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History and Religion
Published on July 19, 2006 at 2:50 PM BG
Updated on July 25, 2006 at 1:09 PM BG
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Archaeologists unearth amphitheatre in downtown Sofia
Bulgarian archaeologists made a most sensational discovery in downtown Sofia of all places. They unearthed the remains of an amphitheatre from the age of the Roman Empire. A possible clue to the discovery was found in 1919 when the archaeologists found a plate depicting fights between gladiators and animals. The left side of the plate bore a symbolical representation of a building resembling an amphitheatre. Ever since archaeologists have been on the hunt for the amphitheatre’s exact location. At first, during construction woks of a hotel in downtown Sofia, the eastern part of the amphitheatre was uncovered. Later on, with the progress of another construction site, the western part surfaced, too. The team of archaeologists from the National Institute for Cultural Monuments, led by Zharin Velichkov, is very proud and happy with this find. Says he:

“‘Amphi’ means ‘double’ in Greek, i.e. we have two theatres attached with their stages one to the other, and thus forming an oval figure. The amphitheatre was a genuine Roman invention. The first one was erected in Pompeii, and a total of 76 Roman amphitheatres have been unearthed in the world to date. The current discovery in Sofia will be the 77th. It has an oval shaped arena, some 60 by 43 m long, which makes it only 10 m shorter than the Colloseum in Rome. However, the audience seats were considerably fewer than the respective number in Rome considering the population of ancient Serdika. The seats were separated in sectors. So far, we have been able to unearth four sectors on the eastern part and three on the western part. There are two entrances, one to the east and one to the west, linked by a ditch. Both entrances were covered by plates and contained two double-wing wooden doors. In the western part we discovered three erect stones, which had canals for the mounting of a grid that let loose the wild beasts on the arena. In fact, it is by discovering the western part that we managed to prove that it was a genuine amphitheatre, and not an ordinary theatre. This find is a true rarity and a sensation in the Balkans.”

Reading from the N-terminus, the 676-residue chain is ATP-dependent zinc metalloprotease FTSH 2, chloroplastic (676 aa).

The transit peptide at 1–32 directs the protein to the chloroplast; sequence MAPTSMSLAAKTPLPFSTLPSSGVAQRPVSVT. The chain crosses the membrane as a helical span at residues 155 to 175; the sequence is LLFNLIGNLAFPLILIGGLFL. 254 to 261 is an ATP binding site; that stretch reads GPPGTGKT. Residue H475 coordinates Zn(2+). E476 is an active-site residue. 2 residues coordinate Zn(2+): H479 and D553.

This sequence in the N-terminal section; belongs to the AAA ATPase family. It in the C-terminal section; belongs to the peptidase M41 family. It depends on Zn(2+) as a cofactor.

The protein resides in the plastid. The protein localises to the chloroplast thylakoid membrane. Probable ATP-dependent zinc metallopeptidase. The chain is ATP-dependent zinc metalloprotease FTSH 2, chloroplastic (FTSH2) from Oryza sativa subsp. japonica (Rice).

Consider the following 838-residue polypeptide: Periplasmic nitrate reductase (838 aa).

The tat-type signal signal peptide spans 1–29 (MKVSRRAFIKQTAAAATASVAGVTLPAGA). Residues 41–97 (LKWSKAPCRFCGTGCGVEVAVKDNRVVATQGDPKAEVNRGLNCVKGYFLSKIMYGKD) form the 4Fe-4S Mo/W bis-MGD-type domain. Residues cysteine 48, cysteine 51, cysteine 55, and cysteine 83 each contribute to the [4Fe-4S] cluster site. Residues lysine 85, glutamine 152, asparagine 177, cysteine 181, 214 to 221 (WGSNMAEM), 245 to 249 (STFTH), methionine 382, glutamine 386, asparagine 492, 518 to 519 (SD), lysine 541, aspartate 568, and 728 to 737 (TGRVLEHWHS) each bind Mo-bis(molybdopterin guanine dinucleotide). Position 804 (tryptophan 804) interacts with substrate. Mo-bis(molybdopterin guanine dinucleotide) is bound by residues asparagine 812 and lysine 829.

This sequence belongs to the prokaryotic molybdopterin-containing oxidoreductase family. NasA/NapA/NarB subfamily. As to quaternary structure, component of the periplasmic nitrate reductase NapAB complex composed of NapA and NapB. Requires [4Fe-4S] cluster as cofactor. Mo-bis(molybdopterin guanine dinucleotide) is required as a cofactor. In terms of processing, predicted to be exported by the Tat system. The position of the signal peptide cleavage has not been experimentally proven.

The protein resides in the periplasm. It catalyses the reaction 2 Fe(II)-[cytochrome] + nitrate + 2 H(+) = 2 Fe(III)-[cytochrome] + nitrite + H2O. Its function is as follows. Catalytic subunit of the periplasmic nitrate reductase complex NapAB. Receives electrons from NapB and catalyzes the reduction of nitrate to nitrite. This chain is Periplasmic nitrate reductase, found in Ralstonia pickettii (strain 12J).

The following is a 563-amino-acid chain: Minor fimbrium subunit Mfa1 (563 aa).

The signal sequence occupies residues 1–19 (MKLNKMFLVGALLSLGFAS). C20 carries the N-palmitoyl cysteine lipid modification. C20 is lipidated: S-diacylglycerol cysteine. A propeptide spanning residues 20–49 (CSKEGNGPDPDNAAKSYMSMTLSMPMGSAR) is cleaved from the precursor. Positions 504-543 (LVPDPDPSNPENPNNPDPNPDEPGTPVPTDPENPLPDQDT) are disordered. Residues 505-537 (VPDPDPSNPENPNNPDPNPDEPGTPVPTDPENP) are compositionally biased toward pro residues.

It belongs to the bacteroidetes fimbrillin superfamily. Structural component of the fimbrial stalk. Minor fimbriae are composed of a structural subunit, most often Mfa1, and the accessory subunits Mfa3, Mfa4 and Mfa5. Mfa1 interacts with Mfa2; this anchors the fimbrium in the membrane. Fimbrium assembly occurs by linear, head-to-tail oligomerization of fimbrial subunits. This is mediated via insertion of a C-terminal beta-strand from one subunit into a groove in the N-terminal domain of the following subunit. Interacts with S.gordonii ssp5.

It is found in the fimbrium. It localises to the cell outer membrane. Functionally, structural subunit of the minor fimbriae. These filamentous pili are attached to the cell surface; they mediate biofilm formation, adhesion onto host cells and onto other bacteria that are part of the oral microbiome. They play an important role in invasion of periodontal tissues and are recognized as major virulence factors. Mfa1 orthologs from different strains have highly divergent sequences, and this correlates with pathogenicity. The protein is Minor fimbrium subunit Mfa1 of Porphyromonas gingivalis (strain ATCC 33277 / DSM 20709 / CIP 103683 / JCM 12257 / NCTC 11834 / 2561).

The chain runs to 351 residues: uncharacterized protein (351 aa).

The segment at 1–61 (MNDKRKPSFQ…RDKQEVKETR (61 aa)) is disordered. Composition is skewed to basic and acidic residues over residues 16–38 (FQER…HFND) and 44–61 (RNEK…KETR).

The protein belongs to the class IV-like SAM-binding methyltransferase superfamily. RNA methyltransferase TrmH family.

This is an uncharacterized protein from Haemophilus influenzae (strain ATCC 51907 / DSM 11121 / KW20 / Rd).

The amphitheatre in downtown Sofia was erected in late 3rd – early 4th c. A.D. The coins and vessels unearthed during the excavation works serve as evidence of the time.

“We went on with our studies of the arena to find out whether, like the Roman Colloseum, it contained in-depth constructions,” Zharin Velichkov maintains. “Much to everybody’s surprise we came upon an edifice, dated to an earlier period. In the very centre of the arena we discovered remains of a theatre built at the close of the 2nd c. and destroyed in mid-3rd
c. with the onset of the construction works for the amphitheatre.”

The municipality in Sofia has been to a great deal of trouble over the sensational finds. The eastern part of the amphitheatre lay on the construction site of a private hotel, whose owners solved the problem by including the architectural landmark in the architectural layout of the building, making it yet another attraction for their visitors. But the western part belonged to the site of a state-owned company, whose managers insisted that the municipality give them another suitable terrain for the construction of their administrative building, so that the unique architectural discovery could be exhibited in the open-air for everyone to enjoy.

Written by Diana Hristakieva
English version by Radostin Zhelev

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Work is in progress on the restoration of the amphitheatre in the center of Sofia, dated to the 3rd century BC.
Photo: Diana Hristakieva

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